You and your husband were getting ready for a nice dinner out at Il Cenacolo and you had to leave soon. Your son had agreed to "babysit" his younger sister but hadn't arrived yet. You were sure he would get there soon, but as you watched the clock, you started getting nervous. He had been hanging out with a new crowd lately and you didn't really know them. Had they gotten into trouble? Gotten hurt? You took a deep breath and reminded yourself that he was now an adult and you had raised him to make good decisions. The traffic was probably just heavy. Right then the phone rang. Your son had been arrested. So much for making good decisions. What happens now? What do you do?
Here we've compiled some basic information to help when you or a loved one is involved in a criminal case in Newburgh. For a general overview you may wish to start by checking out the FindLaw section on Criminal Law. Then return here for information specific to Orange County.
Who Will You Be Dealing With?
The first folks likely encountered in a criminal case in Newburgh are officers from the City of Newburgh Police Department or the Orange County Sheriff's Office. The case may be heard in the Newburgh City Court or the Orange County Court and will likely be prosecuted by the Orange County District Attorney. Some time may be spent in the Orange County Jail and possibly even one of the facilities of the New York State Department of Corrections.
Types of Crimes
Crimes are generally classified according to their relative seriousness and associated penalties.
The three main categories of offenses in Newburgh and the rest of New York are violations, misdemeanors, and felonies. For purposes of sentencing, misdemeanors are further subdivided into Classes A or B while felonies come in Classes A-1, A-11, B, C, D, and E. Violations (e.g. disorderly conduct) are the least serious offenses and are punishable by jail sentences up to 15 days.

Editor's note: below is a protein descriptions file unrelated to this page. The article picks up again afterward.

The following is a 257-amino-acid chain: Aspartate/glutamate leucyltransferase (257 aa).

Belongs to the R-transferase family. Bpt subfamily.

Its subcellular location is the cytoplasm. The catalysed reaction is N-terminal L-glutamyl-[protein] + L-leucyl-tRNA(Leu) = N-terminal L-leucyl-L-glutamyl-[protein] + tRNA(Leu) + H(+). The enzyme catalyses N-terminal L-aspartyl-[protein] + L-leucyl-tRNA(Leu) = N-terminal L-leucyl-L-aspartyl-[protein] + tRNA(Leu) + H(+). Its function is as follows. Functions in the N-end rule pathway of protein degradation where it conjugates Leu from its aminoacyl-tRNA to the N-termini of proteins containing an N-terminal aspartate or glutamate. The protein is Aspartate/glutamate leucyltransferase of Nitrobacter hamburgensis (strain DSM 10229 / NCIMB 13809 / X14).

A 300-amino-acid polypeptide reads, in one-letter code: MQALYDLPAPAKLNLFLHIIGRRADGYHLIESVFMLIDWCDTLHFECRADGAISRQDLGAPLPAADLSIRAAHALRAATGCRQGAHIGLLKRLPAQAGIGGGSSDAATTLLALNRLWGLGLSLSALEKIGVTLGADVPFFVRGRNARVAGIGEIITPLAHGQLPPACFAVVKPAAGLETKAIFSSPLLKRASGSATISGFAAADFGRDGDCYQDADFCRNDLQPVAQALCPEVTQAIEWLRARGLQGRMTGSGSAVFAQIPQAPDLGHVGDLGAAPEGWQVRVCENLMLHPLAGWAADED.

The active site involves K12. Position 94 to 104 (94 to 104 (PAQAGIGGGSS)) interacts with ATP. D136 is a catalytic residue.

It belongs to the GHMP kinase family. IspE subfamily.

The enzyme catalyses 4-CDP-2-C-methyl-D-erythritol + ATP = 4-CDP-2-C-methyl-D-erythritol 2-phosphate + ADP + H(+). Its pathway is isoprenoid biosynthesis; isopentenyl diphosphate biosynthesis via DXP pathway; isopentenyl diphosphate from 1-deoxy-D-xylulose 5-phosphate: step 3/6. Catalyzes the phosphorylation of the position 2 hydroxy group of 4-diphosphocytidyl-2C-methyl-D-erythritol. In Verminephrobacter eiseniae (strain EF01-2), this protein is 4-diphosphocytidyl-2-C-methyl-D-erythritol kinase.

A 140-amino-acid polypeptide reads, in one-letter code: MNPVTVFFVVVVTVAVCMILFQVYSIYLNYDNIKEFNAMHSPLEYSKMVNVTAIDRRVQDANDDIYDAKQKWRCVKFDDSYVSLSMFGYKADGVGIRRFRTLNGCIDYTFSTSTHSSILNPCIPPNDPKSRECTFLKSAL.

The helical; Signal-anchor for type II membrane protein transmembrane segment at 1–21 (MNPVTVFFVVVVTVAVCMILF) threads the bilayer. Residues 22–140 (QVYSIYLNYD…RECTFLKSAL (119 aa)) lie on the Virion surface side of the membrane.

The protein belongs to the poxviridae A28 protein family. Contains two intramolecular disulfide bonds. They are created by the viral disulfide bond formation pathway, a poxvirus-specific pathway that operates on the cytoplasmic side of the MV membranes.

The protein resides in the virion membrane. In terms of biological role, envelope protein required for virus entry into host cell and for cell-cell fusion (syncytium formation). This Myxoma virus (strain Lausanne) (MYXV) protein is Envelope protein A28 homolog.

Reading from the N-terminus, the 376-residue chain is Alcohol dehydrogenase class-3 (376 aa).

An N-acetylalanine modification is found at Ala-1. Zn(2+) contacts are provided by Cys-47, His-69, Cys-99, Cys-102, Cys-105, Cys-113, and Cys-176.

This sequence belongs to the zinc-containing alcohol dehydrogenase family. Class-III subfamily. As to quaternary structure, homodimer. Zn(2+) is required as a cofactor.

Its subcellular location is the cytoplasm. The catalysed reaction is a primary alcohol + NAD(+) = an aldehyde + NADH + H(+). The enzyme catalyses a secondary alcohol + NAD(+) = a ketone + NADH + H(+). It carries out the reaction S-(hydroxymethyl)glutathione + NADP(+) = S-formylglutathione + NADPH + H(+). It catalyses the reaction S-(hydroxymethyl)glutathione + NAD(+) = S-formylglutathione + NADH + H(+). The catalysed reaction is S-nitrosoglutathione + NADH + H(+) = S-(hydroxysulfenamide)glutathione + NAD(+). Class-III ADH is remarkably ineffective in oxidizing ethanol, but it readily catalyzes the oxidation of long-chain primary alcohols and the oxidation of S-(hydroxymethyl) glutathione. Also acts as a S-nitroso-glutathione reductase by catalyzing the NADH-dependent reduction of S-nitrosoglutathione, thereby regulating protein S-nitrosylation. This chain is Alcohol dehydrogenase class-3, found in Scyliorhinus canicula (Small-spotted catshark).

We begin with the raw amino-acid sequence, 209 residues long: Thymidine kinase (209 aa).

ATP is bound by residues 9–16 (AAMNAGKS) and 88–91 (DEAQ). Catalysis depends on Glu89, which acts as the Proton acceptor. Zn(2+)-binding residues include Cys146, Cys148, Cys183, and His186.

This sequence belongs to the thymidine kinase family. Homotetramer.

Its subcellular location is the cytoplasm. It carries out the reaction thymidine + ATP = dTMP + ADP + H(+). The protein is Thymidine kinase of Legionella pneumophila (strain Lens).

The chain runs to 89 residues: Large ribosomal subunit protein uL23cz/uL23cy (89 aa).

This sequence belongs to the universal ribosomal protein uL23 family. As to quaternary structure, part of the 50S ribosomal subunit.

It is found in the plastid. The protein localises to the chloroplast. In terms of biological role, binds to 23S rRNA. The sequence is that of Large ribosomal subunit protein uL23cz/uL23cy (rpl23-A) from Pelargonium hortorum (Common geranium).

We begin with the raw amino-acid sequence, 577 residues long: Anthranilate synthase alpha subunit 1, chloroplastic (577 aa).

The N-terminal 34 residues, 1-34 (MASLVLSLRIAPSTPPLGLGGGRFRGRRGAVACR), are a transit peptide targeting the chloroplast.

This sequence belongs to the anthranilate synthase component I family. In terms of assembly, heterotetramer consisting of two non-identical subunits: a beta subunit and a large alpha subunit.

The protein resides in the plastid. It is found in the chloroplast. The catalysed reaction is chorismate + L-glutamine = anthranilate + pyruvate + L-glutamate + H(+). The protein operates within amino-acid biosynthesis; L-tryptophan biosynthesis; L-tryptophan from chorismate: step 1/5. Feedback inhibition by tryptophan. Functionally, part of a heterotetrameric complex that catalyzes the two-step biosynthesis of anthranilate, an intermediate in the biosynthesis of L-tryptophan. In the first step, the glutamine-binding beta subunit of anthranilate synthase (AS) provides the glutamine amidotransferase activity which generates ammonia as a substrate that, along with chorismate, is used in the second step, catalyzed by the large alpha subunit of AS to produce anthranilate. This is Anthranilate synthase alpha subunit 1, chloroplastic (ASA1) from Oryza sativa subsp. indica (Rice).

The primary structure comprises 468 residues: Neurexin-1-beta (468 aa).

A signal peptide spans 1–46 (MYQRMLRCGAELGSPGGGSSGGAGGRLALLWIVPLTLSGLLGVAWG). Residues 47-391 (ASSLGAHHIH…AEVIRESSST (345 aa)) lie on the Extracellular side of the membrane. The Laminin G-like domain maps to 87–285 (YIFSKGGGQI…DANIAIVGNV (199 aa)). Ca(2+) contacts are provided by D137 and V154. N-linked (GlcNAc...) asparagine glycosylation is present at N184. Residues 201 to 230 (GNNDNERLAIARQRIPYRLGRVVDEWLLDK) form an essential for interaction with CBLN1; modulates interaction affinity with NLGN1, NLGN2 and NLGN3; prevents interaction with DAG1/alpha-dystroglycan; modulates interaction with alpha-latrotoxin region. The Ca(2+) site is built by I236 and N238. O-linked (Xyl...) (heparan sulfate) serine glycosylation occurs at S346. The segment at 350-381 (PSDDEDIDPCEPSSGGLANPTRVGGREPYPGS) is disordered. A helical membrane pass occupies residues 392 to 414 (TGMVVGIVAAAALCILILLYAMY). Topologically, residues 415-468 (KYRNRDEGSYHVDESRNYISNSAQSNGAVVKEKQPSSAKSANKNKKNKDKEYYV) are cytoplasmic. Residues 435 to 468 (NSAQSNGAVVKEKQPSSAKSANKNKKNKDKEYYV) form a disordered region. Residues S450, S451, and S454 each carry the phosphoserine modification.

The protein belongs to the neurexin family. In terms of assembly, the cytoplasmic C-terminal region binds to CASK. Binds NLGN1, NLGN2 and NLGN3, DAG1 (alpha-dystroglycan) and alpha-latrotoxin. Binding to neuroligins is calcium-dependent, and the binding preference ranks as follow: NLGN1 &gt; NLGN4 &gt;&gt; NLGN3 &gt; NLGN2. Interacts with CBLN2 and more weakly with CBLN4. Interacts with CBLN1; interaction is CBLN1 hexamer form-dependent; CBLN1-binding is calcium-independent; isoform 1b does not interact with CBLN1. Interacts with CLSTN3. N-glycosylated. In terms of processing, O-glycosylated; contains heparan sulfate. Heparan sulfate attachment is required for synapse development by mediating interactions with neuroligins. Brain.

How a crime is classified can have many implications on the case, including where it is prosecuted. Typically, in Newburgh, the City Court handles violations and misdemeanors, while the Orange County Court handles felonies.
Booking and Bail
After the accused has been arrested, the next stage of the case is usually booking and bail. Booking is the process by which information about the accused and the alleged crime is entered into the system. There will likely be photographs, fingerprints and searches as well.
Bail is essentially a promise made (either with money or a signature) to show up at court. The Orange County Jail provides a handout with information on the methods and instructions for how to bail a loved one out of that facility.
For a thorough overview of the New York State Criminal Justice Process, check out this Handbook prepared by the New York State Unified Court System.
Typically, the first appearance will be the arraignment where the official charges are read and future court dates are announced. If the defendant has been charged with a misdemeanor he will usually be asked for his plea (guilty, not guilty, no contest).
If there is a felony charge, he has the right to have his case presented to a grand jury, which will decide whether there is sufficient evidence that a crime was committed to put him on trial. If they determine that there is, they will file charges (an "indictment"), he will be formally charged and asked for his plea.
Generally, after a guilty plea, the case proceeds to legal punishment or sentencing. After a not-guilty plea, the case proceeds to trial.
Prior to trial, there will usually be a series of pre-trial hearings in which the parties attempt to set parameters with respect to what evidence and testimony will be introduced. It is also possible that the case will be resolved by a plea bargain.
Because being charged with a crime can be an emotional and frightening experience and the consequences of a criminal conviction can be severe and long lasting, it is strongly recommended that a criminal attorney be retained to help present the best defense. You can find a Newburgh criminal defense attorney here.